In the legal world, time is one of the factors that significantly influence the pursuit of justice and serves as evidence of the impact of time. The statute of limitation constitutes the cornerstone of justice and sets the boundaries of time within which criminal acts can be investigated and prosecuted. In Maryland, the legal doctrine of the statute of limitation implicates the time frame within which the accused of a crime must be charged. This blog will take you through all you must know about the statute of limitations in Maryland to polish your legal awareness.

What is A Statute of Limitations? 

In civil law systems, a statute of limitations outlines the maximum period between a specific incident or injury and initiates the legal proceedings. After the statute of limitations expires, the right to file a lawsuit or prosecute a crime in the judicial system is lost. This principle intends to guarantee fairness and impartiality, avoid endless delays, and speed up the trial process in the legal system. 

Why are the Statute of Limitations Enacted? 

You may wonder how these limitations affect the state’s legal system. There are several reasons behind the reinforcement of these limitations. Some of the most convincing reasons for doing the same are as follows. 
  • Fairness and equity: It avoids raising legal suits at a stage when the plaintiffs’ memories and evidence may have faded and enables defendants to defend themselves effectively when the allegations are still fresh.
  • Preservation of evidence: Promotes early investigation and keeps evidence intact by giving a time limit to file lawsuits.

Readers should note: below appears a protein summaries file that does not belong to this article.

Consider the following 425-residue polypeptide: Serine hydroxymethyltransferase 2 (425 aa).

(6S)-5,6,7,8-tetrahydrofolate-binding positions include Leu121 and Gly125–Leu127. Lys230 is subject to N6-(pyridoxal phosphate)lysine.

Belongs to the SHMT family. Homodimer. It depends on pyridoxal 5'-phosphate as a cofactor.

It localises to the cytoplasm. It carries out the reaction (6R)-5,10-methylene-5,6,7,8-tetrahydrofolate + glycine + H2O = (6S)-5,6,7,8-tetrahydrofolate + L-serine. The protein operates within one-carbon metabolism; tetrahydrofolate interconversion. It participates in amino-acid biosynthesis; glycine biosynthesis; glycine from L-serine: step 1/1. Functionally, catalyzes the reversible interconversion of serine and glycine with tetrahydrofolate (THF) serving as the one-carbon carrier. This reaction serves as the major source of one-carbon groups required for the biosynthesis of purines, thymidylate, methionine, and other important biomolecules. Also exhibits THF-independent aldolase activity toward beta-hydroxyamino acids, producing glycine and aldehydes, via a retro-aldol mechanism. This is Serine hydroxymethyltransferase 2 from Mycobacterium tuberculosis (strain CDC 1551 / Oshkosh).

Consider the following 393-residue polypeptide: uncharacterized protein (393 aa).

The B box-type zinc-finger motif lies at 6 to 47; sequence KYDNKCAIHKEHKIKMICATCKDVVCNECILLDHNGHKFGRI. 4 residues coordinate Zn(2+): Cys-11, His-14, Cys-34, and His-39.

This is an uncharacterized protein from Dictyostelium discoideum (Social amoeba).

• Legal certainty: It leads to the more precise delimitation of the periods when a party can be sued or prosecuted for actions completed earlier.
  • Encouragement of diligence: Ensures that parties take their legal claims seriously rather than procrastinating endlessly and using legal proceedings as a tool of exploitation.
Maryland Criminal Lawyer

Overview of Maryland Criminal Law

Under the Annotated Code of Maryland Criminal Law Article, the crimes have been categorized into 14 articles with subtitles in each set. The court has provided criminal statute codes for each listed crime, which entails the provisions of one or more of these laws, deciding the course of your legal case. The punishment sentencing guidelines of each crime depend on the severity of the crime and are finalized by the court judge.

How Does Statute of Limitations In Maryland Work? 

After knowing what is the statute of limitations in Maryland, it is crucial to understand how these statutes work.


In Maryland, the statute of limitations fixes the time frame by which actions must be filed as civil and criminal court cases. The duration of the time limit may depend on the type of lawsuit or sentence concerned. Usually, time begins to run from when wrongful action or breach has been made. The lapse of the statute of limitation means the plaintiff has no right to a lawsuit or a criminal case. Yet, these are exceptions to certain deeds that need consideration, too. Additionally, more serious offenses have no limitations, under which one can make charges at any time. Furthermore, under certain circumstances, such as during the defendant’s absence from the state or when the plaintiff is a minor, the statute of limitations may be tolled or halted. Knowledge of the statute of limitations is important for parties to a dispute that seek to preserve their legal entitlements within the prescribed time frame.